The long, hard winter is finally over. Spring has sprung, which means that, in Arizona and Florida, actual baseball is being played. Balls are popping into catcher’s mitts, bats are swinging through the air, and there is plenty of chatter on the infield. It’s the most wonderful time of the year … or something like that.
For long-suffering Reds fans, well, it’s complicated. We can’t sugarcoat it: The 2023 version of our favorite team just isn’t going to be very good. After losing 100 games for only the second time in franchise history, Cincinnati’s front office did little to improve the roster over the off-season. Another calendar year of aligning the payroll to resources is ahead. Feel free to go ahead and cancel those plans for a postseason parade.
But that doesn’t mean you shouldn’t be interested in the 2023 Reds. As I noted in last year’s season review, the Reds have a good (albeit small) core of young potential stars on the big league roster. Many organizations would love to have a youthful pitching triumvirate like Hunter Greene, Nick Lodolo, and Graham Ashcraft. Second baseman Jonathan India is only 26 years old and just one year removed from winning the Rookie of the Year award, while Tyler Stephenson has the talent to be one of the best catchers on the planet.
Things are more unsettled pretty much everywhere else on the roster, but there are plenty of good storylines in Reds camp. I mean, I suppose some fans might like to be monitoring position battles on a team that is preparing for a run at the pennant. To each his own, right? But we’re Reds fans, and we have to dig a little deeper. Here’s what I’m watching:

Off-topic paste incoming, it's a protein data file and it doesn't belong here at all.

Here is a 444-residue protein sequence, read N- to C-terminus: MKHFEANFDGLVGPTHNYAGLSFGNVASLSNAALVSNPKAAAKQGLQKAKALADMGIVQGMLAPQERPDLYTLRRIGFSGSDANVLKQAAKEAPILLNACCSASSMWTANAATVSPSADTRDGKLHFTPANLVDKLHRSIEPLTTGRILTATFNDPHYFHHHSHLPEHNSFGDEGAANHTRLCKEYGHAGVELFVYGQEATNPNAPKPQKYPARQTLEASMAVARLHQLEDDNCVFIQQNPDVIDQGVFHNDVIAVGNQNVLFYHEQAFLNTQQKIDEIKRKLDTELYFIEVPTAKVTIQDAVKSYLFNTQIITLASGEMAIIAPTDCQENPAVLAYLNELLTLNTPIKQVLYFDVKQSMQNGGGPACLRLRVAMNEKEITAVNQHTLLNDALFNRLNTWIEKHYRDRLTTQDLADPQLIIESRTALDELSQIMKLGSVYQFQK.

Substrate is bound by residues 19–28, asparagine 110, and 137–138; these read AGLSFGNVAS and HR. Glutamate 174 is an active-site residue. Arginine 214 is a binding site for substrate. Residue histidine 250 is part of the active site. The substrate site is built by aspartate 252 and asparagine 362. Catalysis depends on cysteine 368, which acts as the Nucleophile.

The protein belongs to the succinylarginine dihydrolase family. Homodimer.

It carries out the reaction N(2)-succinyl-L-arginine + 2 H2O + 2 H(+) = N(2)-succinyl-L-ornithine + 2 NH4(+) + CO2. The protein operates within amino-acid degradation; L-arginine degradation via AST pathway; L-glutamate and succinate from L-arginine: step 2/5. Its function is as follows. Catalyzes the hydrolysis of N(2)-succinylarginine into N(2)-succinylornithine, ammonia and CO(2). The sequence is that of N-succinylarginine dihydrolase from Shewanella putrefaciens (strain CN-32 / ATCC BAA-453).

The upside of last year’s fire sale is that the Cincinnati minor league system, ranked among the five best in baseball by some, has been restocked with a number of intriguing prospects. At the top of that list is shortstop Elly De La Cruz, who hit .304/.359/.586 with 28 homers and 47 stolen bases at two levels of the minors last season. The Athletic’s Keith Law says that De La Cruz could end up being the best player in baseball.
If that’s not enough to get you excited, there are more kids to watch this spring. Shortstop Noelvi Marte came over from Seattle in the Luis Castillo deal at the last trade deadline, and he’ll be knocking on the door sooner rather than later. Christian Encarnacion-Strand is a 23-year old who could roll out of bed at 2:00 in the morning and hit .300. More on the pitching prospects in a moment.
Most baseball prospects don’t pan out, obviously, which is why it’s dangerous to expect too much. None of the aforementioned players are likely to be on the Opening Day roster. But these guys are certainly talented, and watching their development this spring will be fun.
Who will be the shortstop?
Just one year ago, Jose Barrero was rated the No. 33 prospect in all of baseball by Baseball America. Yet, in 298 at-bats at the big league level, he’s posted a paltry .170/.215/.223 slash line, and he didn’t hit much better during his time at Triple-A last year. Barrero is why you shouldn’t bet on any prospect until they perform in the majors.
On the other hand, he’s only 25 years old, still has some of that prospect luster, and can certainly handle the job defensively. He’s the presumptive favorite to be the Opening Day starter, but Barrero will have to impress this spring. Otherwise, veteran Kevin Newman, obtained in an off-season trade with Pittsburgh, is a reasonable facsimile of Kyle Farmer and will likely inherit the job by default.
That is, unless one of the kids grabs the brass ring! The most tantalizing scenario involves De La Cruz playing so well that he forces Cincinnati’s hand. Can you imagine the hype if he’s the starting shortstop on Opening Day? But 2021 first round draft pick Matt McLain, who blasted a long walkoff home run in the Reds’ first spring training game, has certainly inserted himself into the conversation and might be an option if neither Barrero or De La Cruz show that they’re ready right now.